Reviewing your financial year

Marc PeskettI’m a believer in the adage that you can’t go forwards by looking backwards. However, to ascertain your next move, you need to explore your mistakes.


To make sure you move forward with purpose and focus, it’s useful to take the time to reflect and to review where you are now and what has transpired over the past 12 months.


The end of the financial year is a great time to undertake a detailed review of the performance of the business. This is more than reviewing the financial statements that the accountant has prepared for you.


Get your accountant to also prepare a detailed financial analysis of profit margins, cashflow and working capital that you can compare against industry benchmarks.


Get some feedback from your customers that you can incorporate into the review.  Ask them what they think about your business.


I often find that customers are a goldmine of good ideas and are more than happy to contribute when asked.


There are lots of inexpensive survey tools on the net that you can use.  If anything, seeking their feedback makes them feel connected and that their opinion is important.


You should also work out the current value of the business and assess whether you are on track to achieve your wealth goals.  After all, the main reason most of us go into business is to create value and build wealth to fund lifestyle and retirement.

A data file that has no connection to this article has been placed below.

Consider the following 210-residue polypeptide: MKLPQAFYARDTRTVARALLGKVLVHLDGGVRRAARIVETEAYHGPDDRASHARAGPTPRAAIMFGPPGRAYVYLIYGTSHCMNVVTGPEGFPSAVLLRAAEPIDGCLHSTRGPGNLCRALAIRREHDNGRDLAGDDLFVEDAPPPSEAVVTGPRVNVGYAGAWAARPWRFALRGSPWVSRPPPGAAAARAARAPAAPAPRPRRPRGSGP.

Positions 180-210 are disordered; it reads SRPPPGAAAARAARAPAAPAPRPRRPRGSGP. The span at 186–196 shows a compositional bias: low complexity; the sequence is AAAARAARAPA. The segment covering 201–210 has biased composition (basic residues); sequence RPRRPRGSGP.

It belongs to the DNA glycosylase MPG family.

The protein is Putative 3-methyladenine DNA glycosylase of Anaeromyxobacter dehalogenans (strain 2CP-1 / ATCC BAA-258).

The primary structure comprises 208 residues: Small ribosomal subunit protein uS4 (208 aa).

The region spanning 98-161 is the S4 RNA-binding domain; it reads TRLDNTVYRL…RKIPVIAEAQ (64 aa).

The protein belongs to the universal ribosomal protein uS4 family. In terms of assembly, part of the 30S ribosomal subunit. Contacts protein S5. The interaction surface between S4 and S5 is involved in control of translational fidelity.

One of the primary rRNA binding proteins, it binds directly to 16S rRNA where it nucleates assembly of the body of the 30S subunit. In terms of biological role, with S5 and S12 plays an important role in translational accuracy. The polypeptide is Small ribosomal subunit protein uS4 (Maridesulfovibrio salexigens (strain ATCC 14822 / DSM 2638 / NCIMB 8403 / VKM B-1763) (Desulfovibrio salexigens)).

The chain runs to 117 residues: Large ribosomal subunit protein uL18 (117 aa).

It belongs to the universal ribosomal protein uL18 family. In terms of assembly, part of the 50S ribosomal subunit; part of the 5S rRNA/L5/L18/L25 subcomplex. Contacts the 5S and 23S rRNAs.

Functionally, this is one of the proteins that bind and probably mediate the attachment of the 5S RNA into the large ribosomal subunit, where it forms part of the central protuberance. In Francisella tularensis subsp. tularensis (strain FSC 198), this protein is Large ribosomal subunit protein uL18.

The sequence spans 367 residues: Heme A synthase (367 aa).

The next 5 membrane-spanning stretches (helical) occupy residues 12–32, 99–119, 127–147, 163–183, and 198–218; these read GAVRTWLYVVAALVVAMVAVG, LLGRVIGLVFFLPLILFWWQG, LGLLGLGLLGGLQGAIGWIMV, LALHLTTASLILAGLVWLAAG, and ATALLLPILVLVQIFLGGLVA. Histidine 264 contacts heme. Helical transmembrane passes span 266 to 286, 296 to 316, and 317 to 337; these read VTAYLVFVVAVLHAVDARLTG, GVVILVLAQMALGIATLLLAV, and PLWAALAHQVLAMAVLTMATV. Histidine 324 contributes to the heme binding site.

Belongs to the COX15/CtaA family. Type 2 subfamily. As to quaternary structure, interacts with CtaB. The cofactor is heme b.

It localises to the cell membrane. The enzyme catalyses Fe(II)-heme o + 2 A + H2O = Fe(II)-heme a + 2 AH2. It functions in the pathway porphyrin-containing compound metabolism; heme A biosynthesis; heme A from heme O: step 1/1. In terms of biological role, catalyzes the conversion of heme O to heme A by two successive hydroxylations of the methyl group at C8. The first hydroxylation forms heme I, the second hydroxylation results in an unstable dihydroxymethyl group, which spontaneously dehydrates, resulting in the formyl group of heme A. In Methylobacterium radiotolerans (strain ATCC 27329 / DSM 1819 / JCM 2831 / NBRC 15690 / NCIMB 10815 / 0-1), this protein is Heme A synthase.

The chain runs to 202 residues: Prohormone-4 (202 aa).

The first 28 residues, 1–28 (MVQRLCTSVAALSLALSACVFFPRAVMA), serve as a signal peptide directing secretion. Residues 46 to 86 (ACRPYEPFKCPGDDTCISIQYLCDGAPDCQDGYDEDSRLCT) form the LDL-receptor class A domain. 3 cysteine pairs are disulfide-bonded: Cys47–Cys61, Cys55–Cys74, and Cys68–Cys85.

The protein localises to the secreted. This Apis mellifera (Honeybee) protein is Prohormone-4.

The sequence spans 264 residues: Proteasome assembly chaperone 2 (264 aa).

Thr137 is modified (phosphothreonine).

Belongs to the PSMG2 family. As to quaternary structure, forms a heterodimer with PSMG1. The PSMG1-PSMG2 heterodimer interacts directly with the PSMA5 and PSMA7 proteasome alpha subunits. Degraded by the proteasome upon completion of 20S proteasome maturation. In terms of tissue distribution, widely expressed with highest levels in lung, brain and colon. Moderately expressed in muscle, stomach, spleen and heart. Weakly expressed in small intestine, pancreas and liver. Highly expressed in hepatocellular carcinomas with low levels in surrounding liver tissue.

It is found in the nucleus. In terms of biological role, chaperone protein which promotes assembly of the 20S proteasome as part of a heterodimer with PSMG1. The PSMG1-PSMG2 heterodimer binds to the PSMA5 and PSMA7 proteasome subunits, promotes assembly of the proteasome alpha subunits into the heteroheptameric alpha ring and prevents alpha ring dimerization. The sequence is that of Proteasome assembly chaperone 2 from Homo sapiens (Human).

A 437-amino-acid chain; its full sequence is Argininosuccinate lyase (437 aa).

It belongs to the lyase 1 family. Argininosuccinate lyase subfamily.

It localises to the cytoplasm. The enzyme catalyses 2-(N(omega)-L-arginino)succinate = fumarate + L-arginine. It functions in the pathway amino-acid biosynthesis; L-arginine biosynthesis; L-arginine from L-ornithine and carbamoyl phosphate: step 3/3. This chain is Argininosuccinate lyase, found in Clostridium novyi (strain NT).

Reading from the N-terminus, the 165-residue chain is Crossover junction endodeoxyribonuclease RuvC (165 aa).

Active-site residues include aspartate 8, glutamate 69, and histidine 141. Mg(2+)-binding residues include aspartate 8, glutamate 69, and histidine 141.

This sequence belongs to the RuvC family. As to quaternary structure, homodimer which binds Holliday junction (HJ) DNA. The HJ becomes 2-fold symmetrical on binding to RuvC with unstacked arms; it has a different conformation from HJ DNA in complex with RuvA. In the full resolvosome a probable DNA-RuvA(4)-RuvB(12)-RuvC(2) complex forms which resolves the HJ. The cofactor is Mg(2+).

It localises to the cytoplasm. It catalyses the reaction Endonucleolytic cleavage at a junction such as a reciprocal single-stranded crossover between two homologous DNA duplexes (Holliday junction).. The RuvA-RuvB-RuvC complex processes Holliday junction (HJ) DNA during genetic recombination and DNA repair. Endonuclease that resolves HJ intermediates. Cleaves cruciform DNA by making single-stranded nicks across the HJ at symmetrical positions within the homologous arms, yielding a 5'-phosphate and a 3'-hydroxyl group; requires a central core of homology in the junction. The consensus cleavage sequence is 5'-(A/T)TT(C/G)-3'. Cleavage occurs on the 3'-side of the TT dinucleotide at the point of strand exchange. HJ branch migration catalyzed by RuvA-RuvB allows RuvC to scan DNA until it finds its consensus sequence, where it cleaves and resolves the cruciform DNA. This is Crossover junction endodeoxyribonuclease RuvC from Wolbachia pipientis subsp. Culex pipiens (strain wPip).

Once you have completed the business performance review, you should then undertake a gap analysis.  This is all about comparing where you are now against your targets.


Look at what has worked and what hasn’t.  Make a list.  Aim to leverage the things that have worked and fix the important things that haven’t.


Did you achieve your objectives and goals?  If so, give yourself a pat on the back and set some new goals that will stretch you even further.


If you didn’t achieve your goals, ask yourself why and list the top five things that stopped you from getting there.  Was it lack of cash, time, know-how, leadership or implementation?


Compare the current business value to the target value you want to achieve.  Then assess which value drivers need to improve, and by how much, to achieve your target.


The next step is to set targets, goals and objectives for the next financial year.  These should include growth and cashflow targets.


Prepare a simple one-page business plan that set these out, along with the key priorities and an implementation plan to drive you towards achieving them.


It is a good idea to break the plan into quarterly chunks to make implementation more manageable.


Finally, put in place a review process to make sure you track how you’re progressing regularly throughout the year or at key milestones.


This will keep you focused and ensure you’re celebrating come the end of the next financial year.



Marc Peskett is a partner of MPR Group, a Melbourne-based firm that provides business advisory services as well as tax, outsourced accounting, grants support and financial services to fast-growing small to medium enterprises.  You can follow Marc on Twitter @mpeskett


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